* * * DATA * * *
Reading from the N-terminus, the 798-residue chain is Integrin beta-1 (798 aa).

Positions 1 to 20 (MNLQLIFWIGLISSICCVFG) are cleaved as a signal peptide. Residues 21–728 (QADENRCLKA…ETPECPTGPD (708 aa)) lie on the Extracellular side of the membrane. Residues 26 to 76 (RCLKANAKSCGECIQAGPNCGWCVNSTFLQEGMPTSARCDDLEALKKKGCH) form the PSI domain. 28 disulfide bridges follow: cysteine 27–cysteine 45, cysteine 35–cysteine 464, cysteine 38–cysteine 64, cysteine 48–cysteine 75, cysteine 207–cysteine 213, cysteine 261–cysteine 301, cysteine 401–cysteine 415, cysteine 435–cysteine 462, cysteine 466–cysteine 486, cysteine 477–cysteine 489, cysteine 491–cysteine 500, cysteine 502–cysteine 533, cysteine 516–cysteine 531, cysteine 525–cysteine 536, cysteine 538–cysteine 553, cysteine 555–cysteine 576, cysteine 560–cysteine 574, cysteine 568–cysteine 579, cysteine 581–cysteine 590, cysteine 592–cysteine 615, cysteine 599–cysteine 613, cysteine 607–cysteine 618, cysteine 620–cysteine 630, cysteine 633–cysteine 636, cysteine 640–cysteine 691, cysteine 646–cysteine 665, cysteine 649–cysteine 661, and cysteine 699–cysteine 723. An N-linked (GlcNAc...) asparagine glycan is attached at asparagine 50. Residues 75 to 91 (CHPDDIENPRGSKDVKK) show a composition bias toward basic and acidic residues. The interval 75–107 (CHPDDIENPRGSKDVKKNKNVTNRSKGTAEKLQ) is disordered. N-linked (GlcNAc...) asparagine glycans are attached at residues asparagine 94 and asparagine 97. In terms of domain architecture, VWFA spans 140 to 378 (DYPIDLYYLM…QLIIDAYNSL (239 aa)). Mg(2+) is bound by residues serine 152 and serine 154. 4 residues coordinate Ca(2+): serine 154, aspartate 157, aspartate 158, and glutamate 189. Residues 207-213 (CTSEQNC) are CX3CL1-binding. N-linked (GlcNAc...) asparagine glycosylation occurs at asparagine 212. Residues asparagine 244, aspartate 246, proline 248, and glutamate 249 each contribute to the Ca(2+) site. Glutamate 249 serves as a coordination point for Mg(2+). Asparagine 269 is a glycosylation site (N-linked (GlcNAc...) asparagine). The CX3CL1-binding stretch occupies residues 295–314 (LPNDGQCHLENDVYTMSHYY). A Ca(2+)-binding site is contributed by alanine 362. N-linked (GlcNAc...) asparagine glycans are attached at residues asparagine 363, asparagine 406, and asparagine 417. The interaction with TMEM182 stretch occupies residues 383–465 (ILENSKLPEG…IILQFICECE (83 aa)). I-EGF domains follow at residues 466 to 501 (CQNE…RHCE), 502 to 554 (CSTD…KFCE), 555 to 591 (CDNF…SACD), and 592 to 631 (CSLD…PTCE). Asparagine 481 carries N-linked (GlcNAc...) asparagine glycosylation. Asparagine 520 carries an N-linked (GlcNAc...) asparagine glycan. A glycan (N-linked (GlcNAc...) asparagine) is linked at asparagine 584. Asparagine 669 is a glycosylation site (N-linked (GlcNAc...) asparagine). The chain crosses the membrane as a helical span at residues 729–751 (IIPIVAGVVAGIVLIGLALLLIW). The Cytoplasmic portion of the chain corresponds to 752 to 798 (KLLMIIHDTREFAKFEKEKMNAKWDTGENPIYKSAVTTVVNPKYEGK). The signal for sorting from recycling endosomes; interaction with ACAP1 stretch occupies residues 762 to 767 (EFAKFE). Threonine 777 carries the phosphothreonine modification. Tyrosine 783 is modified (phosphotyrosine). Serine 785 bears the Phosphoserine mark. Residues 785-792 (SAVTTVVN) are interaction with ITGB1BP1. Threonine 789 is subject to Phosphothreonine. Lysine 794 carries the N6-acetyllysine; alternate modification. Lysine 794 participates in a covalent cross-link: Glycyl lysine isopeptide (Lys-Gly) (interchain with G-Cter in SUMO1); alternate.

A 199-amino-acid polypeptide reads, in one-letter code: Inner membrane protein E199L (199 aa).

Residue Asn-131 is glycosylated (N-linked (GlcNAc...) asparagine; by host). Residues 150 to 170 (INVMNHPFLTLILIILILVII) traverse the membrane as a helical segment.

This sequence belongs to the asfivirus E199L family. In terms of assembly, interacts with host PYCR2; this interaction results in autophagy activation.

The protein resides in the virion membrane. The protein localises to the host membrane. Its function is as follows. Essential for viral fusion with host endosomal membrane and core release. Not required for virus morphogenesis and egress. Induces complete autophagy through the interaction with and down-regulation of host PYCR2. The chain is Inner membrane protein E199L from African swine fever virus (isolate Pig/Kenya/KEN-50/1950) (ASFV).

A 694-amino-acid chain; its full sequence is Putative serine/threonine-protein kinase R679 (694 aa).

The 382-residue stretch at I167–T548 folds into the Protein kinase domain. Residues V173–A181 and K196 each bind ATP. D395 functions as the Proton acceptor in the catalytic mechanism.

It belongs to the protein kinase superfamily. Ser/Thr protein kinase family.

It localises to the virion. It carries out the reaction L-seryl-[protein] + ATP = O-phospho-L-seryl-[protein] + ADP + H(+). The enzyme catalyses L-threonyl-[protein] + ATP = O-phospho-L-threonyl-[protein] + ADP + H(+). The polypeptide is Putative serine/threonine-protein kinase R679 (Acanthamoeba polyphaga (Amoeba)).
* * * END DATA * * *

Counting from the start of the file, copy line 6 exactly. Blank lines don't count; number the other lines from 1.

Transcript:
The protein resides in the virion membrane. The protein localises to the host membrane. Its function is as follows. Essential for viral fusion with host endosomal membrane and core release. Not required for virus morphogenesis and egress. Induces complete autophagy through the interaction with and down-regulation of host PYCR2. The chain is Inner membrane protein E199L from African swine fever virus (isolate Pig/Kenya/KEN-50/1950) (ASFV).